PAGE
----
Arizona Shuts Bars, Pools Again to Curb Virus

June 30, 2020 Updated: June 30, 2020

PHOENIX—Arizona’s governor ordered bars, nightclubs, and water parks to close again for at least a month starting at night on Monday— as coronavirus cases surge in the Sunbelt.

Republican Gov. Doug Ducey also ordered public schools to delay the start of the classes at least until Aug. 17. Many districts planned to start the school year in late July or early August. His orders can be extended.

“We can’t be under any illusion that this virus is going to go away on its own,” Ducey said.

Arizona emerged from its stay-at-home order in mid-May, but infections have since begun spiking. On Sunday, it reported 3,858 more confirmed coronavirus cases, the most in a single day for the state and the seventh time in recent days that the daily toll surpassed the 3,000 mark.

While Ducey has urged Arizonans to keep their distance from one another in public, he refused to issue a statewide order to wear masks and until recently resisted calls by some cities to allow them to require masks.

Consumers sit in the food court as they return to retail shopping at the Arrowhead Towne Center in Glendale, Ariz., on June 20, 2020. (Christian Petersen/Getty Images)

Most Arizona bars and nightclubs reopened when the stay-at-home order lifted, and scenes of packed clubs and bars were common. Pools at hotels and motels and municipal pools are also being shuttered, as are gyms, movie theaters, and a popular tubing location on the Salt River east of metro Phoenix.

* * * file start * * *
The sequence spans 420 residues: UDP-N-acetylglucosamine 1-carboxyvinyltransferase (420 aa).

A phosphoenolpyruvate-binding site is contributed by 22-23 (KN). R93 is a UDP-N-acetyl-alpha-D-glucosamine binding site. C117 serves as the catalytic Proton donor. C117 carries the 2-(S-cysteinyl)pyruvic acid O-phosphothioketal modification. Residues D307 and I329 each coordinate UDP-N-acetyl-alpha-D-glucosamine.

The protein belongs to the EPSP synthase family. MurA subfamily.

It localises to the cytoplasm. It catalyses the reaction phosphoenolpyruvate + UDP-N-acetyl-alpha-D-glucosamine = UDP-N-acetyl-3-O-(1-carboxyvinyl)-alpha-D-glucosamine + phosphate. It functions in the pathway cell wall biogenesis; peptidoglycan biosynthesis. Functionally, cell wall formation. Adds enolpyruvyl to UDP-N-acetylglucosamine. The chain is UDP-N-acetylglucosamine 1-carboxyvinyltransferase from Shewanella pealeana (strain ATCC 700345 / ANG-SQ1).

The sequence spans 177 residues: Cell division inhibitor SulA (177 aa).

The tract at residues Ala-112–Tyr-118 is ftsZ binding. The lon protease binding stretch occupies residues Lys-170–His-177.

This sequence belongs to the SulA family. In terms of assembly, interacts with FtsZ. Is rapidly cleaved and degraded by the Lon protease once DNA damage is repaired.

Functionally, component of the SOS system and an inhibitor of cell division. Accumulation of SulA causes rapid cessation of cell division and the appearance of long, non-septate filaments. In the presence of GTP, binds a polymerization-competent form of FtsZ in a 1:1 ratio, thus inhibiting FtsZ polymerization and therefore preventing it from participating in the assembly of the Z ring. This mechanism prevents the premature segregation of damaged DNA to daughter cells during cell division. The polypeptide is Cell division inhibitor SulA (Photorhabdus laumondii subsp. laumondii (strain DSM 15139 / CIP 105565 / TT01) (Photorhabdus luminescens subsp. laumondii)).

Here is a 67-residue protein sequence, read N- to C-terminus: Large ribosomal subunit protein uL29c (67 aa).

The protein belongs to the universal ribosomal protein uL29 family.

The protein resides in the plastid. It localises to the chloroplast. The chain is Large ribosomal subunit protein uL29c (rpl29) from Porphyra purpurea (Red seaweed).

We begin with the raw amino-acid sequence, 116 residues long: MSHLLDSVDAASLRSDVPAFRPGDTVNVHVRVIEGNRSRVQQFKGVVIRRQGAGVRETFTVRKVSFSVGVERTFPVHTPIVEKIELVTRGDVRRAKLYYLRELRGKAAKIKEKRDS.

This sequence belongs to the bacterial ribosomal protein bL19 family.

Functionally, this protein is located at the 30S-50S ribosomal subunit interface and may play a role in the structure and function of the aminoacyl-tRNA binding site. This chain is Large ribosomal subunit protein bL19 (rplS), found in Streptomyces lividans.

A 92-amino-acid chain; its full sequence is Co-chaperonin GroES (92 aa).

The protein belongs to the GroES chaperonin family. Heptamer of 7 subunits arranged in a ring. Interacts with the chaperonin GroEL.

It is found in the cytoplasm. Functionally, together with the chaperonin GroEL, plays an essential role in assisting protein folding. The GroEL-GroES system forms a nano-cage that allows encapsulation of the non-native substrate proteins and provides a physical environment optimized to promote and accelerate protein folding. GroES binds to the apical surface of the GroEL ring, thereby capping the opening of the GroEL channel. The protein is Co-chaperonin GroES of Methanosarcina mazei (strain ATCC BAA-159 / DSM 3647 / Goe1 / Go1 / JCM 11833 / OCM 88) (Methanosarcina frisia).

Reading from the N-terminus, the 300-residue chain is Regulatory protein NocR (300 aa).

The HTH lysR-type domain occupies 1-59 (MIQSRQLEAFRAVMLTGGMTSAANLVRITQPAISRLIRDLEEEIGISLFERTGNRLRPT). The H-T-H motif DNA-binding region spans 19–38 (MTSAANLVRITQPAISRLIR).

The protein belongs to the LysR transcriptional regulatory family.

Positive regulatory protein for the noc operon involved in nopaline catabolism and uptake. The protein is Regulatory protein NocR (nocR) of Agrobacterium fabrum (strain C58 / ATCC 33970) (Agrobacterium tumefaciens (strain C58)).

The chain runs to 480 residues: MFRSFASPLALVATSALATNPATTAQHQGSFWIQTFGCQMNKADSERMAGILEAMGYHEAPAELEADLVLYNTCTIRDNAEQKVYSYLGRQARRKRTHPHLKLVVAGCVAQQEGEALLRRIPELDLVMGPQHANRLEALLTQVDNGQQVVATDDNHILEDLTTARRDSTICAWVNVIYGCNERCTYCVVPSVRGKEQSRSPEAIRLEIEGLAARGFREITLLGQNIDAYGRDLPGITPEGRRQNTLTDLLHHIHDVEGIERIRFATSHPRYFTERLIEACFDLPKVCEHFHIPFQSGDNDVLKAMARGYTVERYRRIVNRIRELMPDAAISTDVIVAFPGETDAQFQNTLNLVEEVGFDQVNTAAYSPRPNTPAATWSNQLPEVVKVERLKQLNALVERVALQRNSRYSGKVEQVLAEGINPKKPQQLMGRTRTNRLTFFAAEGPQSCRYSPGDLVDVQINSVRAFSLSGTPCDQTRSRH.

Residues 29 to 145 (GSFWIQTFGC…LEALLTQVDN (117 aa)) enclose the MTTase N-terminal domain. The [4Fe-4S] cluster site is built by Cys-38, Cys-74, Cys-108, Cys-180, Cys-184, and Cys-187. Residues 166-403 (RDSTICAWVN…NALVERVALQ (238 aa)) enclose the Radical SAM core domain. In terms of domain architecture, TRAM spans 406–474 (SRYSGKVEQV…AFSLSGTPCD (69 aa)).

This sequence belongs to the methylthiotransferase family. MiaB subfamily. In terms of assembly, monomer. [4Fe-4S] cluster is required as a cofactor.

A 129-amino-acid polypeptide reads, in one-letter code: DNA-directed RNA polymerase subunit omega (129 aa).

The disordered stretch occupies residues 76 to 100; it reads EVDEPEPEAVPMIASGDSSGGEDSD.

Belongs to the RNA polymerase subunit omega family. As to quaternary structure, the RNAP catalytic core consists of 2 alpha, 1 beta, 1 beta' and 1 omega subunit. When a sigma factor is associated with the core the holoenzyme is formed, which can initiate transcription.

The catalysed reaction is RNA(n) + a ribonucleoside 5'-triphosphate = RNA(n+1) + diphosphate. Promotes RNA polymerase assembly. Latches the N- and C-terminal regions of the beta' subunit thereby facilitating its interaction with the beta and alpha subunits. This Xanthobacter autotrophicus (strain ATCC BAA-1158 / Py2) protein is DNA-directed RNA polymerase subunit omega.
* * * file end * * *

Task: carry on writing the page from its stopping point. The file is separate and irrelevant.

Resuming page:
Arizona’s move comes as many states in the South and West are seeing a new surge of infections as businesses reopen and warmer weather draws people together. Places such as Texas, Florida, and California are also backtracking, closing beaches and bars in some cases.

It also comes less than a week after President Donald Trump visited the Arizona-Mexico border and held a rally in Phoenix.

President Donald Trump tours face mask production facility in Phoenix, Arizona
President Donald Trump looks at an assembly line machine manufacturing protective masks being shown to him by Honeywell’s Vice President of Integrated Supply Chain Tony Stallings during a tour of Honeywell’s facility manufacturing masks for the coronavirus outbreak, in Phoenix, Ariz., on May 5, 2020. (Tom Brenner/Reuters)
People are tested in their in vehicles in Phoenix’s western neighborhood of Maryvale in Phoenix for free COVID-19 tests organized by Equality Health Foundation, which focuses on care in underserved communities, in Phoenix, Ariz., on June 27, 2020. (Matt York/AP Photo)

If the closure order isn’t extended and the businesses are allowed to reopen at the end of July, local health officials and law enforcement will be able to enforce strict social distancing and limit how many people can enter.

Private pools at apartment complexes can remain open, but they must limit gatherings to no more than 10 people.

The governor is also reestablishing a ban on gatherings of more than 50 people, and the state liquor department is ending the issuance of special-use alcohol permits.

A month ago, Ducey announced schools would reopen after the summer break, even as the state was seeing an uptick in metrics used to track the progression of the virus. At the time, he said he was announcing the decision to give parents and administrators time to plan ahead.

The state on Friday told hospitals to implement their crisis care plans—a move that shows hospitals are at or near capacity and are expected to go over-capacity.

Hospitals were required under orders issued early in the state’s pandemic response to plan to add 50 percent to their capacity when they go to crisis care levels. Extra regular and intensive care beds will be added—and some people may get lower standards of care or be discharged earlier than they normally would be.

If a hospital goes over capacity, they’ll have to end all non-emergency surgeries.

Statewide, hospitals were at 84 percent capacity Sunday. It’s unclear when hospitals are expected to reach 100 percent.

By Jacques Billeaud